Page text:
Q: Can cosmetologists and estheticians use needleless or “jet” injectors and fibroblast plasma pens in their practice?
A: State law allows cosmetologists and estheticians to perform the following skin care-related services:
- Perform “noninvasive care of the skin” by applying “cosmetic preparations . . . to cleanse, massage, exfoliate, hydrate and stimulate” the skin;
- Use Class I medical devices, as classified by the FDA, designed for skin care; and
- Use Class II medical devices, as classified by the FDA, designed for skin care so long as the licensee uses such devices under the direction and supervision of a licensed health care practitioner.
Needleless devices such as “jet” injectors use high velocity air pressure to inject or force a product (often hyaluronic acid or dermal filler) under the skin. Although the FDA has not reviewed all needless injectors on the market, those that it has reviewed are classified as Class II medical devices. Additionally, the FDA has not approved any needleless device to inject dermal filler into the skin. Thus, cosmetologists and estheticians may only use needless devices to inject dermal filler under the skin under the direction and supervision of a licensed health care provider.
Fibroblast plasma pens and similar skin tightening devices are generally used to improve and heal skin texture and firmness by encouraging the production of new collagen. The FDA describes the “intended use” of plasma resurfacing systems as follows: “The treatment is achieved through controlled heating of the outer layers of the skin so that part or all of the epidermis becomes non-viable and there is controlled thermal modification to the underlying dermis.” Devices utilized in these skin procedures are classified by the FDA as Class II medical devices. Thus, cosmetologists and estheticians may only use fibroblast plasma pens and similar devices under the direction and supervision of a licensed health care provider.
If you have questions regarding whether a device falls within your scope of practice, please submit a written request to the Board.
Q: How do I stay up to date on the legal requirements for cosmetology, barbering, esthetics, nail technology, electrology and establishments?
A: The Laws and Rules are posted on the Board’s website. The responsibility for being informed belongs to you and applies to the licensure process, your renewal of the license, and your on-going practice.
Q: How do I apply for licensure in Idaho?
A: For personal licenses there are two ways to apply for licensure: endorsement or examination.
The first page of the application lists the required documents and fees for licensure.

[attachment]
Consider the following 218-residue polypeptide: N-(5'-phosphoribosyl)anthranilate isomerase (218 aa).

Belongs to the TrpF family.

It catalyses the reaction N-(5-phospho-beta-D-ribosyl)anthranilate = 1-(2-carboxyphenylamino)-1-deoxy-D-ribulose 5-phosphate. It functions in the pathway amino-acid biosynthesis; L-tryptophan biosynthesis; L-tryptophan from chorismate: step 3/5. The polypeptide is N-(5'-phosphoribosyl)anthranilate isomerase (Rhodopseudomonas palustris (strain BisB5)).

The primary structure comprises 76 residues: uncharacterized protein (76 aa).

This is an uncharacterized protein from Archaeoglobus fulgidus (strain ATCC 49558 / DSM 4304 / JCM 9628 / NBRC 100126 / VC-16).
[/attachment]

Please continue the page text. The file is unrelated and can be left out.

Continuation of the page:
For establishment applications, you will either apply as a primary (the owner of the whole establishment) or as a contiguous (leasing a booth or room from an already established salon). For the primary application, you will need to submit a diagram of the shop. The instructions for the diagram can be found on the front page of the application. For contiguous applications, the person leasing the booth or room will fill out pages 2-3 of the application and the primary will fill out the last page. All fees are due at the time of application.
Q: Will the Board issue a temporary license?
A: No. Temporary licenses are not issued.
Q: When may I expect a response regarding my application?
A: Completed applications are reviewed in between Board meetings for approval and licensure, if there is no criminal or discipline history. If a license has been approved, you may verify this on the Division website. Select License and Registration Search, choose Barbers and Cosmetologists in the drop-down box, and enter either your name or the name of your establishment. Click search for results.
Q: Do I have to have a establishment license?
A: If you are leasing a station or room, you need to have a contiguous license. If you are an employee or commission-based, you do not need to hold an establishment license. If you are the owner, you will need a primary license. As the primary, if you lease out your station or plan to work in contiguous stations, you will need to also hold a contiguous license.
Q: Can I work before my personal or establishment license is issued?
A: No. To work in Idaho, you must hold an Idaho license.
Q: I am moving to a new establishment. What do I need to do?
A: You will need to apply for a new establishment license. Licenses for establishments are attached to the address.
Q: Do I need to hold a license to be a freelance makeup artist?
A: Yes, makeup artistry is a regulated service in Idaho. You will either need to hold a cosmetology or an esthetic license or you will need a makeup artistry certificate. The requirements for a makeup artistry certificate can be found under Idaho administrative rule 308. A link to the application is here.
Q: How do I register for the national exam?
A: For those who have gone through an apprenticeship, your instructor will need to sign you up with ProV. For students, the school will register you for the exams. If you are applying for licensure with out of state training, but have not taken the exams, once a complete application is received and processed you will receive a letter called a Verification of Eligibility (VOE). You will contact ProV after receiving the VOE.